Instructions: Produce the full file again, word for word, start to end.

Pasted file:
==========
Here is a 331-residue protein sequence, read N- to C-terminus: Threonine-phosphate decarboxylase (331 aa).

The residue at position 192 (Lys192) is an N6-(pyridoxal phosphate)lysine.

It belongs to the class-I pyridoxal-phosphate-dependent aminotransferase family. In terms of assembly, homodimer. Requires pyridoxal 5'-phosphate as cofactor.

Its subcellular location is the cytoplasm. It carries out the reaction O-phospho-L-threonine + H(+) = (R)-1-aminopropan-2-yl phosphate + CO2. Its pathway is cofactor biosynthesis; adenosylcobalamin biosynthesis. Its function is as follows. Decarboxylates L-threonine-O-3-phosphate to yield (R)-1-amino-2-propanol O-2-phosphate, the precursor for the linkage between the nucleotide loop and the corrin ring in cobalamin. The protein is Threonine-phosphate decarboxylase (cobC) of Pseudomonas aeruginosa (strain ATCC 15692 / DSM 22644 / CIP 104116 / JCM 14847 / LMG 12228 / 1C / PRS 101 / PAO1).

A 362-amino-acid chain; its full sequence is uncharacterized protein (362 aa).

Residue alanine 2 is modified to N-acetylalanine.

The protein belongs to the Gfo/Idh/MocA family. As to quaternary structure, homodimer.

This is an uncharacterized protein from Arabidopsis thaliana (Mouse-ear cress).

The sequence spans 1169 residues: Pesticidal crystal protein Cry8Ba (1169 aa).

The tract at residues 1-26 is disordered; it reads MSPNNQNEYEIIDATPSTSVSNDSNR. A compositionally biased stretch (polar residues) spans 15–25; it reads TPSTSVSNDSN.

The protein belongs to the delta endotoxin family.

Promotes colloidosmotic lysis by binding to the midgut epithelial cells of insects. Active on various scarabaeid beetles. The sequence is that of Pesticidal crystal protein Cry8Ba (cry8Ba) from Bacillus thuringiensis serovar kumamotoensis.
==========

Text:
Here is a 331-residue protein sequence, read N- to C-terminus: Threonine-phosphate decarboxylase (331 aa).

The residue at position 192 (Lys192) is an N6-(pyridoxal phosphate)lysine.

It belongs to the class-I pyridoxal-phosphate-dependent aminotransferase family. In terms of assembly, homodimer. Requires pyridoxal 5'-phosphate as cofactor.

Its subcellular location is the cytoplasm. It carries out the reaction O-phospho-L-threonine + H(+) = (R)-1-aminopropan-2-yl phosphate + CO2. Its pathway is cofactor biosynthesis; adenosylcobalamin biosynthesis. Its function is as follows. Decarboxylates L-threonine-O-3-phosphate to yield (R)-1-amino-2-propanol O-2-phosphate, the precursor for the linkage between the nucleotide loop and the corrin ring in cobalamin. The protein is Threonine-phosphate decarboxylase (cobC) of Pseudomonas aeruginosa (strain ATCC 15692 / DSM 22644 / CIP 104116 / JCM 14847 / LMG 12228 / 1C / PRS 101 / PAO1).

A 362-amino-acid chain; its full sequence is uncharacterized protein (362 aa).

Residue alanine 2 is modified to N-acetylalanine.

The protein belongs to the Gfo/Idh/MocA family. As to quaternary structure, homodimer.

This is an uncharacterized protein from Arabidopsis thaliana (Mouse-ear cress).

The sequence spans 1169 residues: Pesticidal crystal protein Cry8Ba (1169 aa).

The tract at residues 1-26 is disordered; it reads MSPNNQNEYEIIDATPSTSVSNDSNR. A compositionally biased stretch (polar residues) spans 15–25; it reads TPSTSVSNDSN.

The protein belongs to the delta endotoxin family.

Promotes colloidosmotic lysis by binding to the midgut epithelial cells of insects. Active on various scarabaeid beetles. The sequence is that of Pesticidal crystal protein Cry8Ba (cry8Ba) from Bacillus thuringiensis serovar kumamotoensis.